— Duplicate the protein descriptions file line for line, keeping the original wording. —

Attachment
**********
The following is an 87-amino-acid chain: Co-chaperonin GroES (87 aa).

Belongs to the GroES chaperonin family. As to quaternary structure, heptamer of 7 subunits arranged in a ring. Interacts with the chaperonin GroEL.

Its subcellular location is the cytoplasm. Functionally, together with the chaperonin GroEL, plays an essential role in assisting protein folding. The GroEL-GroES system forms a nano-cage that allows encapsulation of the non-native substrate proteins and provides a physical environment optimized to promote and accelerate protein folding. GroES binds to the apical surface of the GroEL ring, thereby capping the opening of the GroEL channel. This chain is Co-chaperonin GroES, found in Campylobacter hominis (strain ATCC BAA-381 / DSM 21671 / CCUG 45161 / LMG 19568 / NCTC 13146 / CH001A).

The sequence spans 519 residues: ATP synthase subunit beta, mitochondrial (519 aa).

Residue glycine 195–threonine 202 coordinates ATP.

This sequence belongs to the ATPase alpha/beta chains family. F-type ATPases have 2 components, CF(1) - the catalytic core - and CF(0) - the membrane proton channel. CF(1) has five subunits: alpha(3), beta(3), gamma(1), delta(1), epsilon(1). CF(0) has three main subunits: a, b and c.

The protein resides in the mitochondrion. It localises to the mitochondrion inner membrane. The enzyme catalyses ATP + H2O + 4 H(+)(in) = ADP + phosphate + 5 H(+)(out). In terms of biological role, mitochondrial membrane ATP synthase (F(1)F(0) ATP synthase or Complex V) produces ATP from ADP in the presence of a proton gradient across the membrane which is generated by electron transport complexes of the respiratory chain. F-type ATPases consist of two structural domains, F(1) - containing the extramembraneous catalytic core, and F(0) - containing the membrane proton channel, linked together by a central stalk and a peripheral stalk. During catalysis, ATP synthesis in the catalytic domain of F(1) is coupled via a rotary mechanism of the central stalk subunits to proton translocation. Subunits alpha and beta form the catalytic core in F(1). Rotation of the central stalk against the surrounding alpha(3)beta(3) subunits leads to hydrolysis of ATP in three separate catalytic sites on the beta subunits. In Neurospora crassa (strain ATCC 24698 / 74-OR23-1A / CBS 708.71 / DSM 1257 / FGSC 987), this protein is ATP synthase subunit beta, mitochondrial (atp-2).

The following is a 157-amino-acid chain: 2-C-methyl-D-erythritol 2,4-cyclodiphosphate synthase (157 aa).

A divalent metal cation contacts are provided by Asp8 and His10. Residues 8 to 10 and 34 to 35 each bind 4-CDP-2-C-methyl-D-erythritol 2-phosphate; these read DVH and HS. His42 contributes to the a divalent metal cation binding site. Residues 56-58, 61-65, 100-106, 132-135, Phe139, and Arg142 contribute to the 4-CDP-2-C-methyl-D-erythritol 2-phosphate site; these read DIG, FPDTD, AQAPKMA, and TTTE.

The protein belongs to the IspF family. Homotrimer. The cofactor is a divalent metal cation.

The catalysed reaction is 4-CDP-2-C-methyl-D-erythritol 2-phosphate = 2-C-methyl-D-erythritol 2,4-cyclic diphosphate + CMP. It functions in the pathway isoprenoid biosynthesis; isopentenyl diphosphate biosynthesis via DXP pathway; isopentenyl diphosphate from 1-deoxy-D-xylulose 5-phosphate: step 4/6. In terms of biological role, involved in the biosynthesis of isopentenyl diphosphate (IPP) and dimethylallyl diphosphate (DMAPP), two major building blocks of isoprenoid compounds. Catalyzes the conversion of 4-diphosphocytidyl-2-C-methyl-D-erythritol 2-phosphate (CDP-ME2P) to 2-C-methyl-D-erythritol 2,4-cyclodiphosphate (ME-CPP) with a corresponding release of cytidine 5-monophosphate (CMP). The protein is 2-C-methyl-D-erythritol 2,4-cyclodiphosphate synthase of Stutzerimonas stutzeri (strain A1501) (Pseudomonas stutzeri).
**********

The following is an 87-amino-acid chain: Co-chaperonin GroES (87 aa).

Belongs to the GroES chaperonin family. As to quaternary structure, heptamer of 7 subunits arranged in a ring. Interacts with the chaperonin GroEL.

Its subcellular location is the cytoplasm. Functionally, together with the chaperonin GroEL, plays an essential role in assisting protein folding. The GroEL-GroES system forms a nano-cage that allows encapsulation of the non-native substrate proteins and provides a physical environment optimized to promote and accelerate protein folding. GroES binds to the apical surface of the GroEL ring, thereby capping the opening of the GroEL channel. This chain is Co-chaperonin GroES, found in Campylobacter hominis (strain ATCC BAA-381 / DSM 21671 / CCUG 45161 / LMG 19568 / NCTC 13146 / CH001A).

The sequence spans 519 residues: ATP synthase subunit beta, mitochondrial (519 aa).

Residue glycine 195–threonine 202 coordinates ATP.

This sequence belongs to the ATPase alpha/beta chains family. F-type ATPases have 2 components, CF(1) - the catalytic core - and CF(0) - the membrane proton channel. CF(1) has five subunits: alpha(3), beta(3), gamma(1), delta(1), epsilon(1). CF(0) has three main subunits: a, b and c.

The protein resides in the mitochondrion. It localises to the mitochondrion inner membrane. The enzyme catalyses ATP + H2O + 4 H(+)(in) = ADP + phosphate + 5 H(+)(out). In terms of biological role, mitochondrial membrane ATP synthase (F(1)F(0) ATP synthase or Complex V) produces ATP from ADP in the presence of a proton gradient across the membrane which is generated by electron transport complexes of the respiratory chain. F-type ATPases consist of two structural domains, F(1) - containing the extramembraneous catalytic core, and F(0) - containing the membrane proton channel, linked together by a central stalk and a peripheral stalk. During catalysis, ATP synthesis in the catalytic domain of F(1) is coupled via a rotary mechanism of the central stalk subunits to proton translocation. Subunits alpha and beta form the catalytic core in F(1). Rotation of the central stalk against the surrounding alpha(3)beta(3) subunits leads to hydrolysis of ATP in three separate catalytic sites on the beta subunits. In Neurospora crassa (strain ATCC 24698 / 74-OR23-1A / CBS 708.71 / DSM 1257 / FGSC 987), this protein is ATP synthase subunit beta, mitochondrial (atp-2).

The following is a 157-amino-acid chain: 2-C-methyl-D-erythritol 2,4-cyclodiphosphate synthase (157 aa).

A divalent metal cation contacts are provided by Asp8 and His10. Residues 8 to 10 and 34 to 35 each bind 4-CDP-2-C-methyl-D-erythritol 2-phosphate; these read DVH and HS. His42 contributes to the a divalent metal cation binding site. Residues 56-58, 61-65, 100-106, 132-135, Phe139, and Arg142 contribute to the 4-CDP-2-C-methyl-D-erythritol 2-phosphate site; these read DIG, FPDTD, AQAPKMA, and TTTE.

The protein belongs to the IspF family. Homotrimer. The cofactor is a divalent metal cation.

The catalysed reaction is 4-CDP-2-C-methyl-D-erythritol 2-phosphate = 2-C-methyl-D-erythritol 2,4-cyclic diphosphate + CMP. It functions in the pathway isoprenoid biosynthesis; isopentenyl diphosphate biosynthesis via DXP pathway; isopentenyl diphosphate from 1-deoxy-D-xylulose 5-phosphate: step 4/6. In terms of biological role, involved in the biosynthesis of isopentenyl diphosphate (IPP) and dimethylallyl diphosphate (DMAPP), two major building blocks of isoprenoid compounds. Catalyzes the conversion of 4-diphosphocytidyl-2-C-methyl-D-erythritol 2-phosphate (CDP-ME2P) to 2-C-methyl-D-erythritol 2,4-cyclodiphosphate (ME-CPP) with a corresponding release of cytidine 5-monophosphate (CMP). The protein is 2-C-methyl-D-erythritol 2,4-cyclodiphosphate synthase of Stutzerimonas stutzeri (strain A1501) (Pseudomonas stutzeri).